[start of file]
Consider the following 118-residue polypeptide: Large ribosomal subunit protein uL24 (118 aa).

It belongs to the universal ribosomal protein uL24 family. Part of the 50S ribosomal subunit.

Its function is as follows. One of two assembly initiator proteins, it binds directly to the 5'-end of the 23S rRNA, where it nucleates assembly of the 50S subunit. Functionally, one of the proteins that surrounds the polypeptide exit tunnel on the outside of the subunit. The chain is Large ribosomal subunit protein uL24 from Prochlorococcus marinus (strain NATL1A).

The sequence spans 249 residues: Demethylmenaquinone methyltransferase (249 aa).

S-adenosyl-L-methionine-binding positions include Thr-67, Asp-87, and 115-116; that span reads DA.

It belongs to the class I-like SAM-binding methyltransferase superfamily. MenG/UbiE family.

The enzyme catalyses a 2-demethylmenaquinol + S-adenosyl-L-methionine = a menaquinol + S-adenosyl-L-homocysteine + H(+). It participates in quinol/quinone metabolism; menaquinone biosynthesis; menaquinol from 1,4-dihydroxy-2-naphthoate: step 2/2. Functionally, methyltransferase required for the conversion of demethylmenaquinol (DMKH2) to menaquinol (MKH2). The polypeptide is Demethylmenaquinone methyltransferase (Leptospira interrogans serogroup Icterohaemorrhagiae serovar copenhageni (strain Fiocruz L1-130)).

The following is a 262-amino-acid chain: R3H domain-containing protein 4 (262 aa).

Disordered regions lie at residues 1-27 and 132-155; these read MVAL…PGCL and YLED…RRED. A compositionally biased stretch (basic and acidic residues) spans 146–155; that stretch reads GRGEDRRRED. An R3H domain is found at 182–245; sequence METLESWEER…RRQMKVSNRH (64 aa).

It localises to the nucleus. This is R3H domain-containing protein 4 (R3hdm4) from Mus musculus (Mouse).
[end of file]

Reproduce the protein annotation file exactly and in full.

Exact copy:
Consider the following 118-residue polypeptide: Large ribosomal subunit protein uL24 (118 aa).

It belongs to the universal ribosomal protein uL24 family. Part of the 50S ribosomal subunit.

Its function is as follows. One of two assembly initiator proteins, it binds directly to the 5'-end of the 23S rRNA, where it nucleates assembly of the 50S subunit. Functionally, one of the proteins that surrounds the polypeptide exit tunnel on the outside of the subunit. The chain is Large ribosomal subunit protein uL24 from Prochlorococcus marinus (strain NATL1A).

The sequence spans 249 residues: Demethylmenaquinone methyltransferase (249 aa).

S-adenosyl-L-methionine-binding positions include Thr-67, Asp-87, and 115-116; that span reads DA.

It belongs to the class I-like SAM-binding methyltransferase superfamily. MenG/UbiE family.

The enzyme catalyses a 2-demethylmenaquinol + S-adenosyl-L-methionine = a menaquinol + S-adenosyl-L-homocysteine + H(+). It participates in quinol/quinone metabolism; menaquinone biosynthesis; menaquinol from 1,4-dihydroxy-2-naphthoate: step 2/2. Functionally, methyltransferase required for the conversion of demethylmenaquinol (DMKH2) to menaquinol (MKH2). The polypeptide is Demethylmenaquinone methyltransferase (Leptospira interrogans serogroup Icterohaemorrhagiae serovar copenhageni (strain Fiocruz L1-130)).

The following is a 262-amino-acid chain: R3H domain-containing protein 4 (262 aa).

Disordered regions lie at residues 1-27 and 132-155; these read MVAL…PGCL and YLED…RRED. A compositionally biased stretch (basic and acidic residues) spans 146–155; that stretch reads GRGEDRRRED. An R3H domain is found at 182–245; sequence METLESWEER…RRQMKVSNRH (64 aa).

It localises to the nucleus. This is R3H domain-containing protein 4 (R3hdm4) from Mus musculus (Mouse).